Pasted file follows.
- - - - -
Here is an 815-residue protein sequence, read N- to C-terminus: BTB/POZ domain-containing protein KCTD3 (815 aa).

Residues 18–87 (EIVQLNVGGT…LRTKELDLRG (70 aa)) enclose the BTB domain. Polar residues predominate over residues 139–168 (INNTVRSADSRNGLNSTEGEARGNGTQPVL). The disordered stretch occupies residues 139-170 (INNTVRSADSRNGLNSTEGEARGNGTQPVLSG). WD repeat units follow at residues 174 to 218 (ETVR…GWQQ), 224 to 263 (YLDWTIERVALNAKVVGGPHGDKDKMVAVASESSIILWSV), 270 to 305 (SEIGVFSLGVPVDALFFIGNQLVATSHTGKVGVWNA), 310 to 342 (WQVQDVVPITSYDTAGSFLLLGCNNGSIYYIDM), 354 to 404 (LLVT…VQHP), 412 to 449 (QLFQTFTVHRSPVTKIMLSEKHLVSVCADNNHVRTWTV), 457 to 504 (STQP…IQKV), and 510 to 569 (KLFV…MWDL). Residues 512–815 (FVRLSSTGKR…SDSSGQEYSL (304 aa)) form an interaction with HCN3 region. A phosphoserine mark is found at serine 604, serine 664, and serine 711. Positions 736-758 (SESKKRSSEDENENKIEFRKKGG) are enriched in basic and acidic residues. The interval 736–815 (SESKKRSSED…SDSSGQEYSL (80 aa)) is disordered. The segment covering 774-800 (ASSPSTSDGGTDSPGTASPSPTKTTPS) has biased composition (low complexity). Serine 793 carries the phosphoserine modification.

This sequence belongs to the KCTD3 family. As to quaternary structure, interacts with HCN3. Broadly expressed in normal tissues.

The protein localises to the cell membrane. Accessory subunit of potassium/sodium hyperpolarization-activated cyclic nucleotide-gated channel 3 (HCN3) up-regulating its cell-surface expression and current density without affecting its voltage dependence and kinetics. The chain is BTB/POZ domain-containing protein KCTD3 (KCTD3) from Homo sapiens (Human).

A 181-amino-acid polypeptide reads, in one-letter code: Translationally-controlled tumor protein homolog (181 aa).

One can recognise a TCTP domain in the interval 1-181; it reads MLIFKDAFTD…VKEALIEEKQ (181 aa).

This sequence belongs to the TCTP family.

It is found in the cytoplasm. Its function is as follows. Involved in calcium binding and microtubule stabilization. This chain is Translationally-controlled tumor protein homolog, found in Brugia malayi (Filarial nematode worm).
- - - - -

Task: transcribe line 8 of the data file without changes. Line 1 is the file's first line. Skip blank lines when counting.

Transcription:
It is found in the cytoplasm. Its function is as follows. Involved in calcium binding and microtubule stabilization. This chain is Translationally-controlled tumor protein homolog, found in Brugia malayi (Filarial nematode worm).